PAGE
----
Yes, the television show that showed the world that Moore could do more than just be housewife Laura Petrie on the Dick Van Dyke Show. This show aired on CBS from 1970 to 1977. In that show Moore, played 30something Mary Richards, a spunky gal who works in a Minneapolis television station and is determined to be a success in life. Still, since this blog entry is about television shows turned into movies, with an added twist, what twist will I come up with for The Mary Tyler Moore Show? How’s this? First of all the movie would be called The New Guy, since there would be a guy in Mary Tyler Moore role. His name would be Mark Richards and he would be played by Justin Timberlake. Instead of working in a broadcast television station, he would work in a cable network, similar to Comcast, just not as big. He also has deal with his boss, the hard nosed Louise (Lou) Grant, who has been working in cable since 1970’s when cable systems were available for purchase as franchises. She would be played by Rhea Perlman. Ted Baxter would still be a guy and he would be played by Alec Baldwin. The downstairs neighbor Ron (Rhoda) Morganstein would be played by Zach Galifianakis. As for the other cast members, I’ll let the powers that be, pick them.

Speaking of which, I wouldn’t be surprised if at least one, if not all of the television shows I mentioned were currently in development. After all, the television to movies trend shows no signs of letting up. Of course, if a powers that be person is reading this and just got an idea for an upcoming movie, please contact me in care of this blog. My fee is negotiable.

Source:
http://www.movieweb.com/news/box-office-beat-down-21-jump-street-takes-in-35-million

http://entertainment.msn.com/beacon/editorial12.aspx?ptid=cf1e691e-8bc2-4ac8-ac8a-a20e7e30a92e&silentchk=1&wa=wsignin1.0&photoidx=1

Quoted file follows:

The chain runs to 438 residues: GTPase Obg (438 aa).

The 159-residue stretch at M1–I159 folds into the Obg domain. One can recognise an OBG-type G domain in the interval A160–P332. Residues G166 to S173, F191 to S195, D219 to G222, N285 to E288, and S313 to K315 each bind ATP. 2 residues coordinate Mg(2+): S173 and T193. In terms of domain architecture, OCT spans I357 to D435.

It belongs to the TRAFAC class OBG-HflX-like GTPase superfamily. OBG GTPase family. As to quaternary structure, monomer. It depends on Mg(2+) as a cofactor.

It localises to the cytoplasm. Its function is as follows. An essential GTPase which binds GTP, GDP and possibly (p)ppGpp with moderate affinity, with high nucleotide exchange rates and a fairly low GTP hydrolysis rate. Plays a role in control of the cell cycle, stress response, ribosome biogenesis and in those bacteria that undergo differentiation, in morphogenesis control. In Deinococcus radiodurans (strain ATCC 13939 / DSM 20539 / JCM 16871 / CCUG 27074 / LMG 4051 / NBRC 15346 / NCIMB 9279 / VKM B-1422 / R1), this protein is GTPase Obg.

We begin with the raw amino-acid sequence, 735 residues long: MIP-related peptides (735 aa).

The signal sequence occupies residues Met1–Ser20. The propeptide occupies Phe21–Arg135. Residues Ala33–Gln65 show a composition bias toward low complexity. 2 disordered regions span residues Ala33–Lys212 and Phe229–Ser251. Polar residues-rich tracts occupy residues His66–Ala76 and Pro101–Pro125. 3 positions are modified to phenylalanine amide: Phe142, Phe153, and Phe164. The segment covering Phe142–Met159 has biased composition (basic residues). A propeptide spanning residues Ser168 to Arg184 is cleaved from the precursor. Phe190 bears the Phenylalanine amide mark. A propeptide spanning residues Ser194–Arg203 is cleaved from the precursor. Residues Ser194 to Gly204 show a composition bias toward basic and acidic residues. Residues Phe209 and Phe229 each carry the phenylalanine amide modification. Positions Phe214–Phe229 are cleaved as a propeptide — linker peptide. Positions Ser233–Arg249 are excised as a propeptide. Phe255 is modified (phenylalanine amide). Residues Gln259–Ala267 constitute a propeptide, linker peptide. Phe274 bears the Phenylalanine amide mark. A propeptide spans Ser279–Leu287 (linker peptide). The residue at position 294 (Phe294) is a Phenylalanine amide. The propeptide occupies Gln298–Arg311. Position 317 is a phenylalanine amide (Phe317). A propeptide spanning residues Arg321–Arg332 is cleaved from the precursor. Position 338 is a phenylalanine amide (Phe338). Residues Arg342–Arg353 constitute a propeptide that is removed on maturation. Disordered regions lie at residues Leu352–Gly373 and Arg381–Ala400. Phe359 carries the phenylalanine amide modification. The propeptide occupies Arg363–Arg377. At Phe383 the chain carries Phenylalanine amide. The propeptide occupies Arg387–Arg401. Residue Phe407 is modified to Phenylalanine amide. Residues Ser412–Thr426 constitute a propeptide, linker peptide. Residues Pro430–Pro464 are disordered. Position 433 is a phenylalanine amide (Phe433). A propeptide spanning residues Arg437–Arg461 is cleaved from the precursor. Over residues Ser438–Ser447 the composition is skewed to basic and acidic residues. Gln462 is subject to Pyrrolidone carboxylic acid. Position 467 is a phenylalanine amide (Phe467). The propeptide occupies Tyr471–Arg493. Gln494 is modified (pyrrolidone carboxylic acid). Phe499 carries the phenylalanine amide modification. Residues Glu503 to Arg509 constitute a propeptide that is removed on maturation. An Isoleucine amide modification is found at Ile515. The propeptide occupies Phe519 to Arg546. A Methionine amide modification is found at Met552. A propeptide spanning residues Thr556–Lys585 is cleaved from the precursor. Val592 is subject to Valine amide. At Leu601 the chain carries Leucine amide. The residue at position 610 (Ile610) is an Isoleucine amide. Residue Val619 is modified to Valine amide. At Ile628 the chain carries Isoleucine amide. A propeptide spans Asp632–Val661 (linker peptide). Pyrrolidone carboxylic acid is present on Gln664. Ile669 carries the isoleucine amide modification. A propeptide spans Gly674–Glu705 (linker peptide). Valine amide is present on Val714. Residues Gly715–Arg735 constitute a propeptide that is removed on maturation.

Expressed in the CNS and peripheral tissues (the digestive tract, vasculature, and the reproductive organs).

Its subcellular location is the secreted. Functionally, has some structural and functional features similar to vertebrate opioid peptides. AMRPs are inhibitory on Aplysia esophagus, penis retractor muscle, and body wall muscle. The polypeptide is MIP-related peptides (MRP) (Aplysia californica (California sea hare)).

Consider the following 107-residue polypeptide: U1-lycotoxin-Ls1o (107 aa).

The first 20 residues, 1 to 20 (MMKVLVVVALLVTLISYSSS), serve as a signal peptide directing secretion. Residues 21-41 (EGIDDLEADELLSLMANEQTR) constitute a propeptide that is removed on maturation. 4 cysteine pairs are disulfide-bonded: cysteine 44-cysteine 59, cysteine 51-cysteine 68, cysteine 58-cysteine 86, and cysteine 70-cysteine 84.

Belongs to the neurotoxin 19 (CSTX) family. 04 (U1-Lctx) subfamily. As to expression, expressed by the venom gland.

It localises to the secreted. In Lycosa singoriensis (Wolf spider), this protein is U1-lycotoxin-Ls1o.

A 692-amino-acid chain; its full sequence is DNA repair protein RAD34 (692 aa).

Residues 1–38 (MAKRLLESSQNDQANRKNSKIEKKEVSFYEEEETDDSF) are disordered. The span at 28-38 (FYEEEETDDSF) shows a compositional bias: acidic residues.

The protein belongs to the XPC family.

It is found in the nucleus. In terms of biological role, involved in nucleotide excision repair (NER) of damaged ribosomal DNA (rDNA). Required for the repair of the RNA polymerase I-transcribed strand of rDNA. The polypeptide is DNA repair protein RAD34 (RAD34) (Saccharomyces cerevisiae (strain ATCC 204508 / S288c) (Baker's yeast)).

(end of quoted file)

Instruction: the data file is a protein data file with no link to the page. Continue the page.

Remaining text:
http://www.imdb.com/title/tt0085029/

http://www.imdb.com/title/tt0071054/

http://www.imdb.com/title/tt0115956/

http://www.amazon.com/The-Mary-Tyler-Moore-Show/dp/B00005JLIC/ref=sr_1_1?s=movies-tv&ie=UTF8&qid=1332707279&sr=1-1

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Lost and Found

January 26, 2012

Not too long ago, I learned that an animated version of The Hobbit, J.R.R. Tolken’s prequel to Lord of the Ring was found. This version is over 11 minutes long and dates from 1966. It was designed by Czech illustrator Adolf Born and was written and directed by Tom and Jerry animator Gene Deitch and you can watch it here:

As you can guess, this discovery got me thinking about other lost and found films. There are many films, most from the early days of motion pictures that have become lost, either through neglect, accident or the nitrates ate away at the film and there is nothing left to watch. There are also many films that were, and still are, languishing in a closet somewhere, only to be found when someone knocks something over or lifts up a box.  So, I have put together a list of some films that are lost and some films that were found.

Lost
The Story of the Kelly Gang
(1906)
This film tells the tale of Australia’s most famous criminal or “bushranger” Ned Kelly. Directed by Melbourne native Charles Tait, the film was a popular and critical success and lead to a succession of bushranger films. Soon these type of films were banned in several Australian states because they romanticized crime and criminals. Unfortunately, at the turn of the 20th century, studios didn’t realize the historical significance of saving a film, like The Story of the Kelly Gang. So, there was no procedure put in place to preserve these films for future generations, hence it became lost. Still, the film has not entirely disappeared. Nine minutes of footage was found in a deserted house in 1979 and just before the film’s 100th anniversary, Australia’s National Film and Sound Archive contacted archives around the world in regards to the film. As it turned out, the British Film Institute had an incomplete film labeled “Kelly Gang,” and it contained more footage of the film. While, it is far from complete, there was enough footage to get a feel for the film and that was added to a DVD of the film.